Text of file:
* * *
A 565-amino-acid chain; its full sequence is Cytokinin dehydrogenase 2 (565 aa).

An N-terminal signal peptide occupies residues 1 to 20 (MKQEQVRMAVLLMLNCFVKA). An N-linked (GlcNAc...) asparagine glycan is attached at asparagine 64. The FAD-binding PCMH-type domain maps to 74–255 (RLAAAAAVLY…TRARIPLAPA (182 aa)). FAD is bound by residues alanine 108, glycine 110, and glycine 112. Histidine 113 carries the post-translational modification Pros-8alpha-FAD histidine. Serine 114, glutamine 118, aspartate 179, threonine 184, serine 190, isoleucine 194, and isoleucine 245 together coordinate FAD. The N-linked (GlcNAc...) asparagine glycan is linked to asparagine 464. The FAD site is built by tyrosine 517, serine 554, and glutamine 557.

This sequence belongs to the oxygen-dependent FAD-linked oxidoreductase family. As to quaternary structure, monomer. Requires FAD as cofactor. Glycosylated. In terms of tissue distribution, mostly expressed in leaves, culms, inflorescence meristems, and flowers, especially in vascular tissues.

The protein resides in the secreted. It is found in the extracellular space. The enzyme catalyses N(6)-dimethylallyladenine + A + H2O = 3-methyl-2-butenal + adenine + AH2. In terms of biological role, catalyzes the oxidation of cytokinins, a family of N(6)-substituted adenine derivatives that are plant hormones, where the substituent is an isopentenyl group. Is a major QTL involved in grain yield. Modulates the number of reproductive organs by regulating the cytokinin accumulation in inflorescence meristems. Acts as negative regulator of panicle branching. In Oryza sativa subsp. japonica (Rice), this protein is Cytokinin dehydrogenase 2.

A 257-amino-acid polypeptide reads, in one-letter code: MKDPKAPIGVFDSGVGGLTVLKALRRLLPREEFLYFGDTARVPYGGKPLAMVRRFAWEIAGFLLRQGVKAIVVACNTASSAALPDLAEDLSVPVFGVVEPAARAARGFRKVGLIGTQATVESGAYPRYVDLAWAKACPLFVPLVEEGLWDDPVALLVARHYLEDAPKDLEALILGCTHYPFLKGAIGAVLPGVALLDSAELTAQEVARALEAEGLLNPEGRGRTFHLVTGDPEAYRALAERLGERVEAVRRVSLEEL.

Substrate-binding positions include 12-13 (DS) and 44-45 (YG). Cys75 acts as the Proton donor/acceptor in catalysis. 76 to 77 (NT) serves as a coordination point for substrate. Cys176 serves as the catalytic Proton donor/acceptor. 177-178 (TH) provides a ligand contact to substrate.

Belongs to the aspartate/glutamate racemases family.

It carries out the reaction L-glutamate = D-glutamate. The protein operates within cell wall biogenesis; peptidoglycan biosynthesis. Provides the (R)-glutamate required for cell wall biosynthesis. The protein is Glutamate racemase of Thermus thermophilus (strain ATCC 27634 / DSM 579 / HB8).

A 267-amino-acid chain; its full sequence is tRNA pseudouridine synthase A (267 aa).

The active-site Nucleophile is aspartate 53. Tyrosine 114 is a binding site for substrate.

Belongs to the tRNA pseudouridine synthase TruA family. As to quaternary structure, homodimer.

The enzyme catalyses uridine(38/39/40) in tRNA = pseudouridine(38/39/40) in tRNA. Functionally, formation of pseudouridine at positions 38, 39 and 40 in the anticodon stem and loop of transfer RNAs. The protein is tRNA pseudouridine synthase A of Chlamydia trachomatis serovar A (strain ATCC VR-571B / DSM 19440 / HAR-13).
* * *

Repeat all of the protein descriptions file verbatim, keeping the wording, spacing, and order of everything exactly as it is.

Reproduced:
A 565-amino-acid chain; its full sequence is Cytokinin dehydrogenase 2 (565 aa).

An N-terminal signal peptide occupies residues 1 to 20 (MKQEQVRMAVLLMLNCFVKA). An N-linked (GlcNAc...) asparagine glycan is attached at asparagine 64. The FAD-binding PCMH-type domain maps to 74–255 (RLAAAAAVLY…TRARIPLAPA (182 aa)). FAD is bound by residues alanine 108, glycine 110, and glycine 112. Histidine 113 carries the post-translational modification Pros-8alpha-FAD histidine. Serine 114, glutamine 118, aspartate 179, threonine 184, serine 190, isoleucine 194, and isoleucine 245 together coordinate FAD. The N-linked (GlcNAc...) asparagine glycan is linked to asparagine 464. The FAD site is built by tyrosine 517, serine 554, and glutamine 557.

This sequence belongs to the oxygen-dependent FAD-linked oxidoreductase family. As to quaternary structure, monomer. Requires FAD as cofactor. Glycosylated. In terms of tissue distribution, mostly expressed in leaves, culms, inflorescence meristems, and flowers, especially in vascular tissues.

The protein resides in the secreted. It is found in the extracellular space. The enzyme catalyses N(6)-dimethylallyladenine + A + H2O = 3-methyl-2-butenal + adenine + AH2. In terms of biological role, catalyzes the oxidation of cytokinins, a family of N(6)-substituted adenine derivatives that are plant hormones, where the substituent is an isopentenyl group. Is a major QTL involved in grain yield. Modulates the number of reproductive organs by regulating the cytokinin accumulation in inflorescence meristems. Acts as negative regulator of panicle branching. In Oryza sativa subsp. japonica (Rice), this protein is Cytokinin dehydrogenase 2.

A 257-amino-acid polypeptide reads, in one-letter code: MKDPKAPIGVFDSGVGGLTVLKALRRLLPREEFLYFGDTARVPYGGKPLAMVRRFAWEIAGFLLRQGVKAIVVACNTASSAALPDLAEDLSVPVFGVVEPAARAARGFRKVGLIGTQATVESGAYPRYVDLAWAKACPLFVPLVEEGLWDDPVALLVARHYLEDAPKDLEALILGCTHYPFLKGAIGAVLPGVALLDSAELTAQEVARALEAEGLLNPEGRGRTFHLVTGDPEAYRALAERLGERVEAVRRVSLEEL.

Substrate-binding positions include 12-13 (DS) and 44-45 (YG). Cys75 acts as the Proton donor/acceptor in catalysis. 76 to 77 (NT) serves as a coordination point for substrate. Cys176 serves as the catalytic Proton donor/acceptor. 177-178 (TH) provides a ligand contact to substrate.

Belongs to the aspartate/glutamate racemases family.

It carries out the reaction L-glutamate = D-glutamate. The protein operates within cell wall biogenesis; peptidoglycan biosynthesis. Provides the (R)-glutamate required for cell wall biosynthesis. The protein is Glutamate racemase of Thermus thermophilus (strain ATCC 27634 / DSM 579 / HB8).

A 267-amino-acid chain; its full sequence is tRNA pseudouridine synthase A (267 aa).

The active-site Nucleophile is aspartate 53. Tyrosine 114 is a binding site for substrate.

Belongs to the tRNA pseudouridine synthase TruA family. As to quaternary structure, homodimer.

The enzyme catalyses uridine(38/39/40) in tRNA = pseudouridine(38/39/40) in tRNA. Functionally, formation of pseudouridine at positions 38, 39 and 40 in the anticodon stem and loop of transfer RNAs. The protein is tRNA pseudouridine synthase A of Chlamydia trachomatis serovar A (strain ATCC VR-571B / DSM 19440 / HAR-13).